Meet Ahren of Southend Brewery | Brewpub in Downtown Charleston SC read about his foamy adventures inside the Brewing Process.

Ahren by breweryBrewery behind glass

Talking to Ahren is easy and, sipping cold beers might just incite a short walk down memory lane. Ahren attended Furman University, studying Psychology at Furman, he worked with a Brewmaster at a microbrewery part time and furthered the education that his father, a home-brewer, had begun many years previous. At that time, brewing was a part time passion for Ahren, helping with the bills and fueling his imagination, but it wasn’t his main pursuit. He graduated from Furman with his Psychology degree and then worked for several years as a chemical engineer in Summerville before starting at Southend, which did not start out as Brewmaster. “Oh, I was just like all these guys,” Ahren tells me as he sets down his beer, “I did whatever was needed: waiting tables, cleaning, food, you name it.”

grain delivery

He stands and walks towards the front of the restaurant to examine the new grain shipments, which are received in the morning. Huge bales of grain packaged in 25 kg bags and stacked like Lincoln logs to chest height. “Five and a half years I’ve been working here,” he says, “and about four and a half of those have been spent brewing. I’m very lucky.”

Lauter Tun pre-Ahren
The empty, and spacious, Lauter Tun before…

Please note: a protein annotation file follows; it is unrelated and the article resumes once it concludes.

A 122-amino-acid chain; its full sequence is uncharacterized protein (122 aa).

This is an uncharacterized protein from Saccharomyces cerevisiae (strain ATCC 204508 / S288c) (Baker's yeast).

Ahren explains, “sometimes you have to get in, to help clear out the remaining husks and spent grain.” The size of the kettle is demonstrated as Ahren laughs and climbs inside of the enormous copper pot through a set of small doors.

Ahren climbing into the Lauter TunAhren, explaining how it works from insideHe's out!

Ahren climbing in…                                                                                                          He’s in…                                               He’s Out!

The Brew Kettle is equal in size to the Lauter Tun, the Brew Kettle is where the hops are added, and Ahren really love hops. The distinct bitterness that accompanies a hoppy beer is a mark of good breeding for him and one of his signatures in a brew. “Can’t have sweet without bitter.”

brewery handlebrewery spicket

He pushes some buttons, turned some knobs and hot water (over 200° C) begins to spray into the kettles from within, cleaning and sterilizing the equipment for the next brew. For more of the technical stuff, visit Southend’s Microbrew page and Launch the Brewing Process.

steamfurnace-like brewing kettleoverhead lights and steam

 “It’s fulfilling, rewarding and fascinating, with an intricate level of chemistry and engineering involved.” Southend’s owner in 2010, requested to “revamp” the beers, including name and formula, for a new taste at Southend Brewery. Ahren comes up with the current Southend seasonal, which is always a labor of love on his part.

Ahren cutting into grain delivery

Ahren begins to tear into the clear plastic packaging around the pallets of grain sitting around the bar and, between lifting the great sacks, he says: “this isn’t just a job for me. It’s a hobby, a pastime, hell, a passion that I get paid for. It doesn’t even feel like work most days.”